22 You’ll need to bind the texture (make this the active buffer for future operations) Then, load the pixel data into the buffer glGenTextures(1, &texBufferID); glBindTexture (GL_TEXTURE_2D, texBufferID); glTexImage2D (GL_TEXTURE_2D, 0, GL_RGB, width, height, 0, GL_BGR, GL_UNSIGNED_BYTE, bitmap_data); BINDING AND LOADING The raw pixel data itself JEFF CHASTINE 22

23 TEXTURE UNITS A piece of hardware that has access to a texture image Select that unit with glActiveTexture (GL_TEXTURE0); For multiple layers/effects, could activate GL_TEXTURE1, GL_TEXTURE2, … For now, just stick with GL_TEXTURE0 ! JEFF CHASTINE 23

24 KNOWN PROBLEMS IN TEXTURE MAPPING What should you do if a texture coordinate is out of range (e.g. > 1.0)? We can modify the behavior using glTexParameterf() GL_CLAMP GL_REPEAT GL_CLAMP_TO_BORDER GL_MIRRORED_REPEAT Others as well glTexParameterf (GL_TEXTURE_2D, GL_TEXTURE_WRAP_S, GL_REPEAT); JEFF CHASTINE 24

25 TEXTURE WRAPPING (ORIGINAL 1-TO-1 MAPPING) 0, 0 1, 1 JEFF CHASTINE 25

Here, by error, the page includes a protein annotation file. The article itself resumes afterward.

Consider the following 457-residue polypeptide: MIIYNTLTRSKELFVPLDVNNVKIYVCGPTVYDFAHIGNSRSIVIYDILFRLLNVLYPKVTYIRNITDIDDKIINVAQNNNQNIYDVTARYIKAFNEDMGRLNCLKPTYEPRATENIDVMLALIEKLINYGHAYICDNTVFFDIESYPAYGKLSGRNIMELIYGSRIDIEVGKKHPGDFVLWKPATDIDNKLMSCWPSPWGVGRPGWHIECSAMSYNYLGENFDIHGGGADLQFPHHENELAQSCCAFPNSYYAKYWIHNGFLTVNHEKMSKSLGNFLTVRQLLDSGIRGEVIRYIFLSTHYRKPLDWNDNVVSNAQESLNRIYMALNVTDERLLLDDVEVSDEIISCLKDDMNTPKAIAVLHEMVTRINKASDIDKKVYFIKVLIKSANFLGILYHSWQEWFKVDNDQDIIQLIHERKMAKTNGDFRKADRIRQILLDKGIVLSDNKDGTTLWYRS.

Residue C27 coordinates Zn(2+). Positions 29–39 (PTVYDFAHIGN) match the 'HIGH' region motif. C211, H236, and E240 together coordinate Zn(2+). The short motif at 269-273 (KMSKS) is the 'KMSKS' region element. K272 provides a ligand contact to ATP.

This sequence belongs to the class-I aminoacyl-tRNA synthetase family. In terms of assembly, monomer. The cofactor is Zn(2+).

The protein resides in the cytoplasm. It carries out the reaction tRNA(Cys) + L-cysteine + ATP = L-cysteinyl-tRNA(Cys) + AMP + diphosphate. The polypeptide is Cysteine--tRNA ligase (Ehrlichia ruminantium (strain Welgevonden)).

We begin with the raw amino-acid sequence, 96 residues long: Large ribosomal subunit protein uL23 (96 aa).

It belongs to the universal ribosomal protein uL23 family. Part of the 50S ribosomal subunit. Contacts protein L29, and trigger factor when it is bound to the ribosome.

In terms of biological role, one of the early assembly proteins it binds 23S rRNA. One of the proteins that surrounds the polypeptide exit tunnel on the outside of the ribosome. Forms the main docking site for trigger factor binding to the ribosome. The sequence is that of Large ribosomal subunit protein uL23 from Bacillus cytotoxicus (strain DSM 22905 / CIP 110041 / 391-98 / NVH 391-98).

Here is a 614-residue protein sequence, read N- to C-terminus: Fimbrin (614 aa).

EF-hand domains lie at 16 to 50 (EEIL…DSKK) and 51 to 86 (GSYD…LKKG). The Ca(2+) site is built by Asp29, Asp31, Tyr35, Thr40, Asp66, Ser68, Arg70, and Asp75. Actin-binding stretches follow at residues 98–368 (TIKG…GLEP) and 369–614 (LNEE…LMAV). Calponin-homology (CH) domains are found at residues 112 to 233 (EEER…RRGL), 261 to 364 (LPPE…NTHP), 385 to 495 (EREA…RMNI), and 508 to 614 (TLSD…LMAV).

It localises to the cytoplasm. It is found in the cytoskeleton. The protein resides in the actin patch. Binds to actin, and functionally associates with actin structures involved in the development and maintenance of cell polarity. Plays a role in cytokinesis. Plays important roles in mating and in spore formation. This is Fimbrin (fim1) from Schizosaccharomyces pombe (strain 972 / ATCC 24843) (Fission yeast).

26 TEXTURE WRAPPING ( GL_REPEAT ) 0, 0 4, 4 JEFF CHASTINE 26

27 TEXTURE WRAPPING ( GL_CLAMP ) – REALLY NOT USEFUL… 0, 0 4, 4 JEFF CHASTINE 27

28 TEXTURE WRAPPING ( GL_CLAMP ) AND ( GL_REPEAT ) 0, 0 4, 4 JEFF CHASTINE 28

29 TEXTURE WRAPPING ( GL_CLAMP_TO_BORDER ) 0, 0 4, 4 JEFF CHASTINE 29

30 TEXTURE WRAPPING WHY MIRRORED? JEFF CHASTINE 30 ( GL_MIRRORED_REPEAT )( GL_REPEAT )

31 MINIFICATION AND MAGNIFICATION At some depth, one screen pixel == one texel (texture element) Closer, many screen pixels for few texels (magnification) Farther, many texels for few screen pixels (minification) What should you do if a one screen pixel is in between multiple texels? What happens if several parts of the image map to the same pixel? Change the GL_TEXTURE_MAG_FILTER to: GL_NEAREST GL_LINEAR JEFF CHASTINE 31

32 GL_NEAREST JEFF CHASTINE 32

33 GL_LINEAR JEFF CHASTINE 33